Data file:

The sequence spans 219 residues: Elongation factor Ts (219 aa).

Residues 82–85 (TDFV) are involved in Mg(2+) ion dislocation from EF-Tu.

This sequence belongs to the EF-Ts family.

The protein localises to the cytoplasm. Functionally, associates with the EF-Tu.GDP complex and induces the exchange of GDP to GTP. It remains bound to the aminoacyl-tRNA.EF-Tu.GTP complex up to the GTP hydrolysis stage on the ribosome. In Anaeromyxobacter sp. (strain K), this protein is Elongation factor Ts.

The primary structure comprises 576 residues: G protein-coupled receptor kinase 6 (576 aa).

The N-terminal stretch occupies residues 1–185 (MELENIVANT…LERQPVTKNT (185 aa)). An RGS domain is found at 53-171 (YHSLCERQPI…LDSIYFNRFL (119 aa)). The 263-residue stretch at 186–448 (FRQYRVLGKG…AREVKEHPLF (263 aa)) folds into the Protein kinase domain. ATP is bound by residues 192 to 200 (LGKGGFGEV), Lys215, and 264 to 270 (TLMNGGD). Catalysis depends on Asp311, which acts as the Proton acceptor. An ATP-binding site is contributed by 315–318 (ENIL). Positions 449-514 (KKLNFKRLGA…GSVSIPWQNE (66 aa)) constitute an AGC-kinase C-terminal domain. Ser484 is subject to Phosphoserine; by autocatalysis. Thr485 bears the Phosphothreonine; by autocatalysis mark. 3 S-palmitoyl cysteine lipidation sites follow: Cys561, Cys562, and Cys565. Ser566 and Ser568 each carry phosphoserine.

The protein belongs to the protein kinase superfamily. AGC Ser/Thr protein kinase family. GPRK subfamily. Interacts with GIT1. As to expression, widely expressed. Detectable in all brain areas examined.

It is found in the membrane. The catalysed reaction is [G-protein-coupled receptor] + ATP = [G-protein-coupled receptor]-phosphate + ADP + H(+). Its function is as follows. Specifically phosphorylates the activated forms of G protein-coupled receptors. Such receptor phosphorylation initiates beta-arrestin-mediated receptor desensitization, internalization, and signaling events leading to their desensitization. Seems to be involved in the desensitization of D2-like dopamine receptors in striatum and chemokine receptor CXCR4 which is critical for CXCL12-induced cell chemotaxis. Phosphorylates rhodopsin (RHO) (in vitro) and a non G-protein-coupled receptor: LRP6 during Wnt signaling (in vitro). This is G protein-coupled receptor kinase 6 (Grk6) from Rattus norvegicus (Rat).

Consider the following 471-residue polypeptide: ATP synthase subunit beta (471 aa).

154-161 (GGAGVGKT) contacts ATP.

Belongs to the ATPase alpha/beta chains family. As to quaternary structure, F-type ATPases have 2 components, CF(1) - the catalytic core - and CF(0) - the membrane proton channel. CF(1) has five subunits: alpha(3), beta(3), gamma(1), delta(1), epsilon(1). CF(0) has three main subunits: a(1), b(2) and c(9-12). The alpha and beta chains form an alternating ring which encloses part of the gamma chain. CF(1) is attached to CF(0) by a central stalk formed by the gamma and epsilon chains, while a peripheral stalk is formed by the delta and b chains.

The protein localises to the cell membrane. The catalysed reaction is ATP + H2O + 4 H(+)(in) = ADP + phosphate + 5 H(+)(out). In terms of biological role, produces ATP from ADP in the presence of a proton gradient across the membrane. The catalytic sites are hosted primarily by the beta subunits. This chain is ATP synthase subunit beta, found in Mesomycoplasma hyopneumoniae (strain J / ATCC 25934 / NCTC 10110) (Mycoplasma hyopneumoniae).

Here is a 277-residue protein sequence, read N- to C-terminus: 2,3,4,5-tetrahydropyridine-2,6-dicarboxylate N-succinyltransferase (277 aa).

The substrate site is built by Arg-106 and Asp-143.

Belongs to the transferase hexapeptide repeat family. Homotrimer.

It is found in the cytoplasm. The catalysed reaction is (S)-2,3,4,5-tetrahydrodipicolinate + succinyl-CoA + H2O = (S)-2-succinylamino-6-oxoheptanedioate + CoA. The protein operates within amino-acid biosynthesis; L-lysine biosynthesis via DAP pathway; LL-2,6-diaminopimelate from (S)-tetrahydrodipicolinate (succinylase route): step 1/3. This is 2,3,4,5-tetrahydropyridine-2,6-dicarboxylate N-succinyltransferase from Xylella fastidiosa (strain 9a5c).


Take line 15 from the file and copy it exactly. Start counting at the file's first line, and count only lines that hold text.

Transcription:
Belongs to the transferase hexapeptide repeat family. Homotrimer.